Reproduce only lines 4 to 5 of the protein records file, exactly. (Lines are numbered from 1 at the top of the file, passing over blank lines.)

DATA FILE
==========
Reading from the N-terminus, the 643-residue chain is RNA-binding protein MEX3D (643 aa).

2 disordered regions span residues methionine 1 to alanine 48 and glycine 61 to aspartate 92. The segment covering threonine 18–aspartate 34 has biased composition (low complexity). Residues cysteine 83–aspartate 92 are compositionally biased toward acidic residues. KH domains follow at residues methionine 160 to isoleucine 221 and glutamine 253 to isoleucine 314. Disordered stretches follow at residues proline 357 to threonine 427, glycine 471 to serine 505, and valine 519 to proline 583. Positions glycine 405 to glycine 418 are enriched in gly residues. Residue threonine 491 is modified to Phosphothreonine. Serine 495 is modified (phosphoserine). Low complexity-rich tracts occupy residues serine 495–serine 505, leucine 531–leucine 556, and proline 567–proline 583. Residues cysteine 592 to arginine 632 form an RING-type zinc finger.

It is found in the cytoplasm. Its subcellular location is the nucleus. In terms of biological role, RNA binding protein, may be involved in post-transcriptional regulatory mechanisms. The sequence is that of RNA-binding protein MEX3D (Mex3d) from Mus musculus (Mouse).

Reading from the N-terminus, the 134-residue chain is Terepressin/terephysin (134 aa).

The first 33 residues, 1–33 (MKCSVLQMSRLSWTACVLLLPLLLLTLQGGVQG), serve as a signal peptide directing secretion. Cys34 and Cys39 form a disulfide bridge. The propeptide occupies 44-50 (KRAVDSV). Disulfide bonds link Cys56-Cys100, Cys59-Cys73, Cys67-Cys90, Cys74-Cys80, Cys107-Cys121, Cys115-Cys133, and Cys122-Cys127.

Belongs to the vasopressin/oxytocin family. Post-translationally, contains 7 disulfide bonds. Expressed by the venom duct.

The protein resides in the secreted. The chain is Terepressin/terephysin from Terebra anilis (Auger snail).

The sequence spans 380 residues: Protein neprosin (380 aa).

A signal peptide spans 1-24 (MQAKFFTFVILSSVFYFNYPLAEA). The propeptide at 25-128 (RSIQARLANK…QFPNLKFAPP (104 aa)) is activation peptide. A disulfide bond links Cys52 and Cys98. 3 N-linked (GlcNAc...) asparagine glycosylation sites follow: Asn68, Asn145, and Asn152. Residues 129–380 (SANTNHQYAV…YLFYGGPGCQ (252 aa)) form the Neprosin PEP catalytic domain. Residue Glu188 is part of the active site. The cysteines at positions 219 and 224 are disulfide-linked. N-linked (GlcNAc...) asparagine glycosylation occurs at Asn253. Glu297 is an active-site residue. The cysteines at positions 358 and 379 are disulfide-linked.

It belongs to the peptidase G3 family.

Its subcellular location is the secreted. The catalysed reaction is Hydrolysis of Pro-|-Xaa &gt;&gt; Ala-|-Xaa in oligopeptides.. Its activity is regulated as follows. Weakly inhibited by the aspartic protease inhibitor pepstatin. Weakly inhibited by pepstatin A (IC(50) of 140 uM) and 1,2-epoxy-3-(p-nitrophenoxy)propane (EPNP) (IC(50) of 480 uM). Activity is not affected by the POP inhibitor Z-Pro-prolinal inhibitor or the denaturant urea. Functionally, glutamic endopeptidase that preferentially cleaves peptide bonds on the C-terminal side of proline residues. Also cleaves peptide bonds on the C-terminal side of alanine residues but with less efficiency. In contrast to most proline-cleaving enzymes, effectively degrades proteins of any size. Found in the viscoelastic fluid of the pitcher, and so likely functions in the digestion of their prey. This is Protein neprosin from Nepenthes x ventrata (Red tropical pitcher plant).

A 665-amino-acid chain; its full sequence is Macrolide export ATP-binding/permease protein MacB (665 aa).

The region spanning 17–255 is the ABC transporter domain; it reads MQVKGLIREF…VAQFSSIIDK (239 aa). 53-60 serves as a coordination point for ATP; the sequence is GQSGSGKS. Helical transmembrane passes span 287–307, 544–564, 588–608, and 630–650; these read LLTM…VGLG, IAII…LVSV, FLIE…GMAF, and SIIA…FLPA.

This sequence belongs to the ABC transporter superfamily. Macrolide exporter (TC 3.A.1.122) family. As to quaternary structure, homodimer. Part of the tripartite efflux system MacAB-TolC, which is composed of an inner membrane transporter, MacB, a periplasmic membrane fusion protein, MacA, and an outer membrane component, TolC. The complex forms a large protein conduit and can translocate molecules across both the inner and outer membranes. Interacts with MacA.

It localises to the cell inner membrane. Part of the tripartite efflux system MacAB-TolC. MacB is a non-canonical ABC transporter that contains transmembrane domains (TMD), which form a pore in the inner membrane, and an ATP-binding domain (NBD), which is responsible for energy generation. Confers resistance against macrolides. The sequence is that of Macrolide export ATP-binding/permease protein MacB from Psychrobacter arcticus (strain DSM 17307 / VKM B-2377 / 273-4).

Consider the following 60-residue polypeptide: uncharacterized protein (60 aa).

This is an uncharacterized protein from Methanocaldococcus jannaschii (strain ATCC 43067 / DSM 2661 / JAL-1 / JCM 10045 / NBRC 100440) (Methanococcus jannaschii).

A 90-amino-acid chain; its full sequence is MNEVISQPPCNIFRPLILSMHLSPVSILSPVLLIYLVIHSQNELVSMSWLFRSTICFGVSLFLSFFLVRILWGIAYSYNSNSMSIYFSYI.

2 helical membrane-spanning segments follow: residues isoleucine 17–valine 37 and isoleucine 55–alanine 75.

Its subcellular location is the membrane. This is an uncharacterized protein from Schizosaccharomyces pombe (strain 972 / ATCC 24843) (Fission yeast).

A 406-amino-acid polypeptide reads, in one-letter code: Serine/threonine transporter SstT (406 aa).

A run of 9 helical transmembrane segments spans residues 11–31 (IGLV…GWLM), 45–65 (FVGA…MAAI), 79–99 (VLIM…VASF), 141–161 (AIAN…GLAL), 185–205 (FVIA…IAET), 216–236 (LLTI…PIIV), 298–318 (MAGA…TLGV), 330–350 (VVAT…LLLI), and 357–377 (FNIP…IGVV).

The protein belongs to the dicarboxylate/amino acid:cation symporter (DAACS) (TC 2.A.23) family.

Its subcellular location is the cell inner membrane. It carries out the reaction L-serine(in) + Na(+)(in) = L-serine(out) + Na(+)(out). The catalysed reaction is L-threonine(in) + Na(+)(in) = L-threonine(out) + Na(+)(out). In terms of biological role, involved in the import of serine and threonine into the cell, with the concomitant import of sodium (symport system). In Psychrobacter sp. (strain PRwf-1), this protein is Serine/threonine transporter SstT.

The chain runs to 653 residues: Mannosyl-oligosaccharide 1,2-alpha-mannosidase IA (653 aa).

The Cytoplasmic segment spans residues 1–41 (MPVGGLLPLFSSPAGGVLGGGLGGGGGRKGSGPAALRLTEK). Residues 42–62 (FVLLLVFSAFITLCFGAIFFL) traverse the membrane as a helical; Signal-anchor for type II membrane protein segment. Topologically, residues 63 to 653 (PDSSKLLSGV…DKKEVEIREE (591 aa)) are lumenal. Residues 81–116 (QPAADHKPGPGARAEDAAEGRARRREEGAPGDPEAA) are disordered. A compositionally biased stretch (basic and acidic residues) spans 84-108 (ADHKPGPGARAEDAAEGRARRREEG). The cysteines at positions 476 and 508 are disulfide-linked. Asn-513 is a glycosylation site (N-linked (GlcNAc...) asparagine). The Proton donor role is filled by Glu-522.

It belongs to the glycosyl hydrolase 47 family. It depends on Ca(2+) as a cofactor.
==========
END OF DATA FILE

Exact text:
Reading from the N-terminus, the 134-residue chain is Terepressin/terephysin (134 aa).

The first 33 residues, 1–33 (MKCSVLQMSRLSWTACVLLLPLLLLTLQGGVQG), serve as a signal peptide directing secretion. Cys34 and Cys39 form a disulfide bridge. The propeptide occupies 44-50 (KRAVDSV). Disulfide bonds link Cys56-Cys100, Cys59-Cys73, Cys67-Cys90, Cys74-Cys80, Cys107-Cys121, Cys115-Cys133, and Cys122-Cys127.